Will AI “Dominate” Humans?
Will AI “Dominate” Humans?
  • Han Ju-wan (ME 18)
  • 승인 2021.02.27 23:41
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Scatter Lab’s Facebook chatbot Lee Luda (pronounced “Iruda”, meaning “to achieve”), an A.I. that started beta testing in June 2019, caused a big stir in the Korean society after its official release in December 2020. Unlike conventional A.I.-based chatbots, Lee Luda had spread rapidly among teenagers as it comprehended teen slangs. However, Lee Luda failed to surpass the limitation that A.I. must “learn from humans” and eventually disappeared into history only two weeks after its release.
Certain issues are inevitably raised during A.I.-related discussions. Among such topics, this column addresses the question, “Will A.I. eventually dominate humans?”.
To discuss this topic, clarification on some terminology is necessary. Physical domination refers to the domination done solely through the manifestation of power. An example may be the domination of robots in SF movies. On the other hand, psychological domination refers to “information domination,” which describes A.I.’s domination over contemporary society where A.I. technology holds a higher importance than human beings. Physical domination is restricted due to the necessity of hardware, and, unless hardware achieves the state of self-maintenance, will forever remain a fictitious theme of SF movies. Meanwhile, psychological domination is theoretically feasible as A.I. has now achieved the state of self-learning. However, to deliberate the possibility of A.I.’s psychological dominance, we must assume the “persona” of an A.I., just as how we entitle a legal persona to a business entity. Under the assumption that an identity is accredited to A.I., can A.I. “dominate” over humans?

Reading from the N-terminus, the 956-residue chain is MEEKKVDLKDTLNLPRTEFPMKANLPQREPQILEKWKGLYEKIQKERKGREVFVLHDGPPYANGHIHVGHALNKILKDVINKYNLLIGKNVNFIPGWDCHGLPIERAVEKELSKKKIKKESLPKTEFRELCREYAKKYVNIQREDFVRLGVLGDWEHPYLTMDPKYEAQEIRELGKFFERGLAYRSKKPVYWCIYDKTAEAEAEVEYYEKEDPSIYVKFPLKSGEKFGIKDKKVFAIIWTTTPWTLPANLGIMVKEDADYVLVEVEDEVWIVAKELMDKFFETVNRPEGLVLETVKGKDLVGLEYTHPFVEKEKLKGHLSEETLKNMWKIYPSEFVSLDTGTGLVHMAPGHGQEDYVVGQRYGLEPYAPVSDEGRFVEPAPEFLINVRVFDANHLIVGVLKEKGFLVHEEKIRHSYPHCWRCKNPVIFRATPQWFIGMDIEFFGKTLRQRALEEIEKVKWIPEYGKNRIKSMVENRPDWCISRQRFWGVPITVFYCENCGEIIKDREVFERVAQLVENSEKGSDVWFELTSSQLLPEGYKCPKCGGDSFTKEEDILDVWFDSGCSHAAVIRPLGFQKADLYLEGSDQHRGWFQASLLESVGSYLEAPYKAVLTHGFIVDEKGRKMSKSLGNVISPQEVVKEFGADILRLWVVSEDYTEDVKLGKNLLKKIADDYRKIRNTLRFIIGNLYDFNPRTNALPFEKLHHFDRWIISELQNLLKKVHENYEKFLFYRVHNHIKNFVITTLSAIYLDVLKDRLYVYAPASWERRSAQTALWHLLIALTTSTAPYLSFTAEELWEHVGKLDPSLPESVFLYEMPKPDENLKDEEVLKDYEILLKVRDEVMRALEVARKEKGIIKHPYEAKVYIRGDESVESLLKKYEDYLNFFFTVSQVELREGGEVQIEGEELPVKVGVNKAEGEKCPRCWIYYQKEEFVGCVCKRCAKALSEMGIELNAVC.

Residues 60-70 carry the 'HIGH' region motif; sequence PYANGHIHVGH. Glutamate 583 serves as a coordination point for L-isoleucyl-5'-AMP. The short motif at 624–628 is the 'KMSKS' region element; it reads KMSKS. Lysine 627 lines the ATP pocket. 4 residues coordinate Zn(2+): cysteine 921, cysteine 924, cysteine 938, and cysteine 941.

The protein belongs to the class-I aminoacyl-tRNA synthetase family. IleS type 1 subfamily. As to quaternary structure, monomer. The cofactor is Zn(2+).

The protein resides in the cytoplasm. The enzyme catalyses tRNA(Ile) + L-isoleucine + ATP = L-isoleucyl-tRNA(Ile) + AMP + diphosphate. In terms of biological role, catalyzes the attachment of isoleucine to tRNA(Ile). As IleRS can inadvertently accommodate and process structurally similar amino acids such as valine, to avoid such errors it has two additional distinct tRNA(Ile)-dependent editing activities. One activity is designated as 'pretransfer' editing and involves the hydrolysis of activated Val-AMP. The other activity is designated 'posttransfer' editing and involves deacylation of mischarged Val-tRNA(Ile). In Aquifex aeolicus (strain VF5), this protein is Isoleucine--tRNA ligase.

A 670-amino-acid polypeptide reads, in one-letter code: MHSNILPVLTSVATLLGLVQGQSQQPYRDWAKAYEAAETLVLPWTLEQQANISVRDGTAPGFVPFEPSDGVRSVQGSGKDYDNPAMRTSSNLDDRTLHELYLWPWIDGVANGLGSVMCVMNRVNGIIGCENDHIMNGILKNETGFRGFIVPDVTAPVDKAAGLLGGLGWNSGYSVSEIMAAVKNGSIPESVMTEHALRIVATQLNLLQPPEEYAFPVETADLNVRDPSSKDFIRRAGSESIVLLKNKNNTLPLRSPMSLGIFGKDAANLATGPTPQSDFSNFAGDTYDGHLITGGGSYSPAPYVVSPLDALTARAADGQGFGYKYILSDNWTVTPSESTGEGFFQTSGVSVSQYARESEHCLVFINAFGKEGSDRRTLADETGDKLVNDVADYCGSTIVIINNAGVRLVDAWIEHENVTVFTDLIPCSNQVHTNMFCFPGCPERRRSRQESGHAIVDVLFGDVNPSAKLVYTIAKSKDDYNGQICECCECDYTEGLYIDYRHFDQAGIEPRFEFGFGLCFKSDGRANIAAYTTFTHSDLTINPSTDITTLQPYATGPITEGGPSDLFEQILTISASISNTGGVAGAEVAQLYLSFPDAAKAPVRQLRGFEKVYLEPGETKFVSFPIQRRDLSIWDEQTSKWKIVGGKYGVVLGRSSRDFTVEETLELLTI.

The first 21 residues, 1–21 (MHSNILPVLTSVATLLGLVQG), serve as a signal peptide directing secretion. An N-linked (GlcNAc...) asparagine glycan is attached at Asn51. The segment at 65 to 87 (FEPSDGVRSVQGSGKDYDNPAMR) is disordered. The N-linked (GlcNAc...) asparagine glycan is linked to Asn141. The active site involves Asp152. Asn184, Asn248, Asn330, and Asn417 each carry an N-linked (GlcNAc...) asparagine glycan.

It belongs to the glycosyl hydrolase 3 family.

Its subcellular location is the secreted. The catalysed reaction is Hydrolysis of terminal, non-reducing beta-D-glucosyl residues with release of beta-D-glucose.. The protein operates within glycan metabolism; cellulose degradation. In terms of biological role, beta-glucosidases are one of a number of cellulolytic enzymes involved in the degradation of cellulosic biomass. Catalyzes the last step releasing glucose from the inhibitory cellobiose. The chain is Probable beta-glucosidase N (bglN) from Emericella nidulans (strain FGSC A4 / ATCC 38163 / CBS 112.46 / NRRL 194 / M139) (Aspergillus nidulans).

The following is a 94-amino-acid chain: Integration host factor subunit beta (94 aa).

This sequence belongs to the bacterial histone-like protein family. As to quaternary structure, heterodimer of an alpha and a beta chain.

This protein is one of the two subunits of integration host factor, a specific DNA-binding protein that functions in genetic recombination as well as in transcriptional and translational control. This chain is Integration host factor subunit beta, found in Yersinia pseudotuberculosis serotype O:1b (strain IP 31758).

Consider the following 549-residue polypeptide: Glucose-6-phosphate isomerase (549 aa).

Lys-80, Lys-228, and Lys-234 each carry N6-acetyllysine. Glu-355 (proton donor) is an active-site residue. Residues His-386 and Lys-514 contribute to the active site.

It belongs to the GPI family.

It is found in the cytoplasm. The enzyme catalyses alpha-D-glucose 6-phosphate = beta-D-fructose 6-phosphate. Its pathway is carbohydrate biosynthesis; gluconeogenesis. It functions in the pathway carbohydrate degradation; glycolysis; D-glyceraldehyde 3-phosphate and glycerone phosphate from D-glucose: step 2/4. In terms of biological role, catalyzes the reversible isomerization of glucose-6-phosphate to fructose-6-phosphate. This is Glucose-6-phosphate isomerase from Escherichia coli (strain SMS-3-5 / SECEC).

We must first realize that A.I. will eventually “coexist” with humans. Earlier we briefly discussed “domination”, which is evidently fundamentally different from “coexistence”. For example, we usually do not say humans “dominate” over pets. Instead, we say that humans “coexist” with pets. In the same way, I believe that A.I. will coexist with humans, and through such mutually beneficial relations, humans will succeed in the development of a further-advanced A.I., and A.I. will help humans to build a better future. However, for such ideal associations to exist, humans must remain irreplaceable by A.I.. This idea introduces an insight to consider regarding future A.I. development.
“A.I. that does not replace humans” refers to A.I. developed strictly to be human-centric, the term “human” referring to “humanity”, not “individuals”. This means that A.I. must be trained according to the (forever changing) universal value of mankind. However, Lee Luda’s training was focused on “individuals”. I believe that this was the cause of Lee Luda’s failure.
Our society inscribes the universal value of humanity within many sources such as the Constitution or the Universal Declaration of Human Rights. If the training of Lee Luda was contained within individuals with corresponding values, or those who promised to only answer concurrently to such values, the issues regarding Lee Luda would have never arisen. Of course, this way, the development and training procedure becomes much more expensive and time-consuming. However, considering the dangers of A.I., including its infinite potential of weaponization, A.I. must follow such rigorous development procedures. Just as how the world limits nuclear development, A.I. development must be constantly monitored and restricted as well.
Before finishing my point, I would like to establish that this column is solely based on my personal opinions and there exists no reference to the claims made within this article. Even so, I submit this writing to raise attention regarding the value and objective of A.I. as increasingly many engineers participate in A.I. research and development. I hope this article can help inspire further discussions regarding similar topics.


Han Ju-wan (ME 18)
Han Ju-wan (ME 18)